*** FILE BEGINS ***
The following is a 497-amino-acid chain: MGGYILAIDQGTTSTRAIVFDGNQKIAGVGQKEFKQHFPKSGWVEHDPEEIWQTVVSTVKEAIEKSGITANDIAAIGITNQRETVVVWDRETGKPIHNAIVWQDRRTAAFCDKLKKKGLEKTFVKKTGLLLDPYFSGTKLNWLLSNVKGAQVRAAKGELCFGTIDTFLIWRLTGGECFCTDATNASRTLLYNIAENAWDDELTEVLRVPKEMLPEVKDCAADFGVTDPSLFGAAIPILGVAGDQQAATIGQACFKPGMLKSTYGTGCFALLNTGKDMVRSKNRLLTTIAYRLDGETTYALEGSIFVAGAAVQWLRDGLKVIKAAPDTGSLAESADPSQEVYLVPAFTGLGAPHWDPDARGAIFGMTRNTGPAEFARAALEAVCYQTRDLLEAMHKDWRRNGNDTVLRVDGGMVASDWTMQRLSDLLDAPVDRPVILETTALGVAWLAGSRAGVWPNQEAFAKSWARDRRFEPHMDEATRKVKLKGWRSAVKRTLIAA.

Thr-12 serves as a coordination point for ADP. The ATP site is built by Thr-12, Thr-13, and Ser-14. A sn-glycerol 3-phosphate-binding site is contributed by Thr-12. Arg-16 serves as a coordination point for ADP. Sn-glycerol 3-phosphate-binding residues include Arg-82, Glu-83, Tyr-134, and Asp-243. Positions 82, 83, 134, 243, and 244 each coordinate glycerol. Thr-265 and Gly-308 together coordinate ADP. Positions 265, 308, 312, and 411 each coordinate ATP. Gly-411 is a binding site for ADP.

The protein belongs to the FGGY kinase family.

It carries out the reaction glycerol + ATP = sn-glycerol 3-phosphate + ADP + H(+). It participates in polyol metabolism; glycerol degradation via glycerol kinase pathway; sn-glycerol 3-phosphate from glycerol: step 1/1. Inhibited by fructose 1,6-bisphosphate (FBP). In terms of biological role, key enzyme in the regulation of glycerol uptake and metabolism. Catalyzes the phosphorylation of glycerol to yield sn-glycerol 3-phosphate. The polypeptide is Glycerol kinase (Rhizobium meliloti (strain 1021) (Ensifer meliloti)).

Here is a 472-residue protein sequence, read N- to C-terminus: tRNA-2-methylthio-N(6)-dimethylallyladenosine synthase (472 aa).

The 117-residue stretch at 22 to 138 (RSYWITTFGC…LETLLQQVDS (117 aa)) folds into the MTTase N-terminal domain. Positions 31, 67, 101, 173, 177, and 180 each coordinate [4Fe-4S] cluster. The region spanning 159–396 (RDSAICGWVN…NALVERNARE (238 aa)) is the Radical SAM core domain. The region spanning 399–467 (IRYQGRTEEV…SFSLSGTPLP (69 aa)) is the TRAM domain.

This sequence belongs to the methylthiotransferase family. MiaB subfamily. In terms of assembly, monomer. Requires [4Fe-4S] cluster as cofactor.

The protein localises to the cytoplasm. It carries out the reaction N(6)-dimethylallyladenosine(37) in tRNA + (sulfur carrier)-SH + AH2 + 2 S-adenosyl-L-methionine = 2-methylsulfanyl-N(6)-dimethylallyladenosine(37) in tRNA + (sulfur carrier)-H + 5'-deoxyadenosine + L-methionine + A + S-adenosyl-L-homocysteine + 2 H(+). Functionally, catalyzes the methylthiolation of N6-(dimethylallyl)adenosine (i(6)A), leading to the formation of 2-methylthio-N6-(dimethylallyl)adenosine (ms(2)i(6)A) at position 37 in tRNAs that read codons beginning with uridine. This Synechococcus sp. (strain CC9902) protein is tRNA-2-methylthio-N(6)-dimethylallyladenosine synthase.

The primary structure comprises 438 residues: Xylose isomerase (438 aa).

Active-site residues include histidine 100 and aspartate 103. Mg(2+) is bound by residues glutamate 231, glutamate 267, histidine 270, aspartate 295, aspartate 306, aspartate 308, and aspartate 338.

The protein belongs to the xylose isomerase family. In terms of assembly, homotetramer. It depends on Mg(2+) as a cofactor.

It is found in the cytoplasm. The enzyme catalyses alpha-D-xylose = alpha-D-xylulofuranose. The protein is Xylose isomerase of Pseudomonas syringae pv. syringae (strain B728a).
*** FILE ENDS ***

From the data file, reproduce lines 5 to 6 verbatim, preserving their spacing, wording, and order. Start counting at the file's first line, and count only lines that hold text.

Here is a 472-residue protein sequence, read N- to C-terminus: tRNA-2-methylthio-N(6)-dimethylallyladenosine synthase (472 aa).

The 117-residue stretch at 22 to 138 (RSYWITTFGC…LETLLQQVDS (117 aa)) folds into the MTTase N-terminal domain. Positions 31, 67, 101, 173, 177, and 180 each coordinate [4Fe-4S] cluster. The region spanning 159–396 (RDSAICGWVN…NALVERNARE (238 aa)) is the Radical SAM core domain. The region spanning 399–467 (IRYQGRTEEV…SFSLSGTPLP (69 aa)) is the TRAM domain.